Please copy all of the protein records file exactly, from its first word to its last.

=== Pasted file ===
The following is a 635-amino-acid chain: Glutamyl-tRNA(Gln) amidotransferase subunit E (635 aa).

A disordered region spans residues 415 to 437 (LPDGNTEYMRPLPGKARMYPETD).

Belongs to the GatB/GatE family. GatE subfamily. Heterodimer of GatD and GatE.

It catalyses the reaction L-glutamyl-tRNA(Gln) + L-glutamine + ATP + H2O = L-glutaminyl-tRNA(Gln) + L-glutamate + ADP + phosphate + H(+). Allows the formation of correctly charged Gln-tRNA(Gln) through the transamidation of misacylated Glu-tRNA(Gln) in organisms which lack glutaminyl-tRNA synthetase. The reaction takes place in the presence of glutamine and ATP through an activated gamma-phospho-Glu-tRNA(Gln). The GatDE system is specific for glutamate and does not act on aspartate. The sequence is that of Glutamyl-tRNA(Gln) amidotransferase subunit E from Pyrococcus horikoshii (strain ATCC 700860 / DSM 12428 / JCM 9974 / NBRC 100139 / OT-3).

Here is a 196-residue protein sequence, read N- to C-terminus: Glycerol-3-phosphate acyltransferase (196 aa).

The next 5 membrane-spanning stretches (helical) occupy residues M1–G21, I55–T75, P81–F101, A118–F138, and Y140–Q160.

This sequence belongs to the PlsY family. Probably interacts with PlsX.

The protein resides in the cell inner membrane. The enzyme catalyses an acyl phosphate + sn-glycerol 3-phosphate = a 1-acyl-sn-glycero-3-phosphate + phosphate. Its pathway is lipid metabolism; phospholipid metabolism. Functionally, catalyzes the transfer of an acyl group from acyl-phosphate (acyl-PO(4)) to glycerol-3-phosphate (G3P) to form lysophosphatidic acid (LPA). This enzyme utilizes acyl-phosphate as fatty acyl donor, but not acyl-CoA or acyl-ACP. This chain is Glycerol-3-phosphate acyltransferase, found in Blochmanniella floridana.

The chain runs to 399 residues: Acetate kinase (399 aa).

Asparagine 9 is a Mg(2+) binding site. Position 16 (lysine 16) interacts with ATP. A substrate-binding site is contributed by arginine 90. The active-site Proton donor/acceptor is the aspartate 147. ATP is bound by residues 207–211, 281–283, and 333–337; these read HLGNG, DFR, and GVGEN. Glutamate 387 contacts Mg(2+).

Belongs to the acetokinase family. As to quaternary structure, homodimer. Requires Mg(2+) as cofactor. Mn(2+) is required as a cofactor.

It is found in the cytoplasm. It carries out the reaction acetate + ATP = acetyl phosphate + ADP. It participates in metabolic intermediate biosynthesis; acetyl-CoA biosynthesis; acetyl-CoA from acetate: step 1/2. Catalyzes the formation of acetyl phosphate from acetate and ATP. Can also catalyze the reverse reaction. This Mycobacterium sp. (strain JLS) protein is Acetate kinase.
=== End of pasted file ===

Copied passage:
The following is a 635-amino-acid chain: Glutamyl-tRNA(Gln) amidotransferase subunit E (635 aa).

A disordered region spans residues 415 to 437 (LPDGNTEYMRPLPGKARMYPETD).

Belongs to the GatB/GatE family. GatE subfamily. Heterodimer of GatD and GatE.

It catalyses the reaction L-glutamyl-tRNA(Gln) + L-glutamine + ATP + H2O = L-glutaminyl-tRNA(Gln) + L-glutamate + ADP + phosphate + H(+). Allows the formation of correctly charged Gln-tRNA(Gln) through the transamidation of misacylated Glu-tRNA(Gln) in organisms which lack glutaminyl-tRNA synthetase. The reaction takes place in the presence of glutamine and ATP through an activated gamma-phospho-Glu-tRNA(Gln). The GatDE system is specific for glutamate and does not act on aspartate. The sequence is that of Glutamyl-tRNA(Gln) amidotransferase subunit E from Pyrococcus horikoshii (strain ATCC 700860 / DSM 12428 / JCM 9974 / NBRC 100139 / OT-3).

Here is a 196-residue protein sequence, read N- to C-terminus: Glycerol-3-phosphate acyltransferase (196 aa).

The next 5 membrane-spanning stretches (helical) occupy residues M1–G21, I55–T75, P81–F101, A118–F138, and Y140–Q160.

This sequence belongs to the PlsY family. Probably interacts with PlsX.

The protein resides in the cell inner membrane. The enzyme catalyses an acyl phosphate + sn-glycerol 3-phosphate = a 1-acyl-sn-glycero-3-phosphate + phosphate. Its pathway is lipid metabolism; phospholipid metabolism. Functionally, catalyzes the transfer of an acyl group from acyl-phosphate (acyl-PO(4)) to glycerol-3-phosphate (G3P) to form lysophosphatidic acid (LPA). This enzyme utilizes acyl-phosphate as fatty acyl donor, but not acyl-CoA or acyl-ACP. This chain is Glycerol-3-phosphate acyltransferase, found in Blochmanniella floridana.

The chain runs to 399 residues: Acetate kinase (399 aa).

Asparagine 9 is a Mg(2+) binding site. Position 16 (lysine 16) interacts with ATP. A substrate-binding site is contributed by arginine 90. The active-site Proton donor/acceptor is the aspartate 147. ATP is bound by residues 207–211, 281–283, and 333–337; these read HLGNG, DFR, and GVGEN. Glutamate 387 contacts Mg(2+).

Belongs to the acetokinase family. As to quaternary structure, homodimer. Requires Mg(2+) as cofactor. Mn(2+) is required as a cofactor.

It is found in the cytoplasm. It carries out the reaction acetate + ATP = acetyl phosphate + ADP. It participates in metabolic intermediate biosynthesis; acetyl-CoA biosynthesis; acetyl-CoA from acetate: step 1/2. Catalyzes the formation of acetyl phosphate from acetate and ATP. Can also catalyze the reverse reaction. This Mycobacterium sp. (strain JLS) protein is Acetate kinase.